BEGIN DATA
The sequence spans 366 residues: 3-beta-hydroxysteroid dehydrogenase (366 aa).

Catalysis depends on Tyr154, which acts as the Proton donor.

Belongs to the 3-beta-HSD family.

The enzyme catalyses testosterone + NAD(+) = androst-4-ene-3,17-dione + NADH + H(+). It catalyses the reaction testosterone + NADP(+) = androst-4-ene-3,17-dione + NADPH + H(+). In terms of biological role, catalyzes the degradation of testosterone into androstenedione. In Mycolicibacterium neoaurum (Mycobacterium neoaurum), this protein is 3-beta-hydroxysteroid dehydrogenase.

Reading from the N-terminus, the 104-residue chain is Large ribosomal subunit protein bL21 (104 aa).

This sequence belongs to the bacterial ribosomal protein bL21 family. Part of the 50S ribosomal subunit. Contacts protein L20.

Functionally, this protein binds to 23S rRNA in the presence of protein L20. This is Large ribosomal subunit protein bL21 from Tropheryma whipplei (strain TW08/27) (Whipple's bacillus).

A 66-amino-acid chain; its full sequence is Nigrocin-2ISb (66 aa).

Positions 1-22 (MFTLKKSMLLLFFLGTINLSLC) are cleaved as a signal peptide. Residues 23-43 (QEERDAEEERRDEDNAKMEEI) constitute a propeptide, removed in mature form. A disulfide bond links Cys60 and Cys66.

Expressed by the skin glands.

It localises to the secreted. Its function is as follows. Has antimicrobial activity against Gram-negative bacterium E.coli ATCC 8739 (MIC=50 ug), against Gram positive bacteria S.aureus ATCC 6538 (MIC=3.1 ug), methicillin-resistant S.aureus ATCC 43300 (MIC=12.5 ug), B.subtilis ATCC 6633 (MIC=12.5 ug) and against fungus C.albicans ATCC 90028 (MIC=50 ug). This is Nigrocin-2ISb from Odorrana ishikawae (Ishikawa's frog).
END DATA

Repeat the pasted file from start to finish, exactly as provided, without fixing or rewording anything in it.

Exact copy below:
The sequence spans 366 residues: 3-beta-hydroxysteroid dehydrogenase (366 aa).

Catalysis depends on Tyr154, which acts as the Proton donor.

Belongs to the 3-beta-HSD family.

The enzyme catalyses testosterone + NAD(+) = androst-4-ene-3,17-dione + NADH + H(+). It catalyses the reaction testosterone + NADP(+) = androst-4-ene-3,17-dione + NADPH + H(+). In terms of biological role, catalyzes the degradation of testosterone into androstenedione. In Mycolicibacterium neoaurum (Mycobacterium neoaurum), this protein is 3-beta-hydroxysteroid dehydrogenase.

Reading from the N-terminus, the 104-residue chain is Large ribosomal subunit protein bL21 (104 aa).

This sequence belongs to the bacterial ribosomal protein bL21 family. Part of the 50S ribosomal subunit. Contacts protein L20.

Functionally, this protein binds to 23S rRNA in the presence of protein L20. This is Large ribosomal subunit protein bL21 from Tropheryma whipplei (strain TW08/27) (Whipple's bacillus).

A 66-amino-acid chain; its full sequence is Nigrocin-2ISb (66 aa).

Positions 1-22 (MFTLKKSMLLLFFLGTINLSLC) are cleaved as a signal peptide. Residues 23-43 (QEERDAEEERRDEDNAKMEEI) constitute a propeptide, removed in mature form. A disulfide bond links Cys60 and Cys66.

Expressed by the skin glands.

It localises to the secreted. Its function is as follows. Has antimicrobial activity against Gram-negative bacterium E.coli ATCC 8739 (MIC=50 ug), against Gram positive bacteria S.aureus ATCC 6538 (MIC=3.1 ug), methicillin-resistant S.aureus ATCC 43300 (MIC=12.5 ug), B.subtilis ATCC 6633 (MIC=12.5 ug) and against fungus C.albicans ATCC 90028 (MIC=50 ug). This is Nigrocin-2ISb from Odorrana ishikawae (Ishikawa's frog).